NEW YORK — For some people, it can be hard to accept help when the going gets tough. Three out of four Americans (75%) think they’re great helpers, but only half (55%) say they’re good at asking for help themselves – particularly when it comes to their financial struggles.
That’s according to a survey of 2,000 respondents, which found that 30 percent prefer to solve problems on their own, while only 22 percent prefer to ask for help. If struggling financially, 36 percent would have a harder time asking for help if they were struggling financially, including more women than men (30% vs. 24%).
In fact, results indicate that the average respondent would have a harder time borrowing a large amount of money from a loved one (47%) than they would giving a public speech (46%). Similarly, those polled would have a harder time asking a stranger for money (37%) than for directions (26%).
Conducted by OnePoll on behalf of Amerilife, the survey found that 69 percent believe they have above-average knowledge of financial awareness, which primarily came from their parents (43%), spouse (39%), and friends (37%).
Although half (48%) would use the term “straightforward” to describe the concept of finances, others called them “confusing” (27%) and “nerve-wracking” (34%). When asked what kind of professional advisor they’d want to help them change their life, one in three (32%) said they’d want a financial advisor, making it the most popular selection – more so than career development (26%) or dating advice (11%).
Meanwhile, if asking a friend for financial help, respondents would rather be taught about finances (26%) than just receive cash (23%). They’d also be more likely to go to their spouse for financial help over anybody else in their life (41%), and just as likely to consult their parents (32%) as they would a professional financial advisor (32%).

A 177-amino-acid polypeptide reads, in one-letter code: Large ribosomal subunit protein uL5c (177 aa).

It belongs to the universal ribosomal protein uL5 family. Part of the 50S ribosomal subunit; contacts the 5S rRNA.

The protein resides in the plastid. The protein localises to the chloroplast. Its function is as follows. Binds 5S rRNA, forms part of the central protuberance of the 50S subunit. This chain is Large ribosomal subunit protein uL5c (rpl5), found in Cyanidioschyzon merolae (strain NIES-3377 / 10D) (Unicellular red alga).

“There are a lot of tough questions we face in life, and oftentimes, many of them revolve around managing and protecting our finances,” says founder and CEO of Brookstone Capital Management, Dean Zayed, in a statement. “While for some this may feel out of reach, it’s heartening to know that there is a strong desire by most Americans to become more knowledgeable, take back control of their financial wellbeing, and secure their financial legacies.”
“These results reinforce the incredibly important need to seek help and advice from a financial professional and the value that one can bring to their clients,” says Chief Distribution Officer of Wealth Distribution for AmeriLife, Mike Vietri, in a statement. “Financial freedom is within reach, and I believe that with the right support from a trusted advisor, Americans can work to achieve their financial goals.”
This random double-opt-in survey of 2,000 U.S. adults was commissioned by Amerilife between June 8 and June 12, 2023. It was conducted by market research company OnePoll, whose team members are members of the Market Research Society and have corporate membership to the American Association for Public Opinion Research (AAPOR) and the European Society for Opinion and Marketing Research (ESOMAR).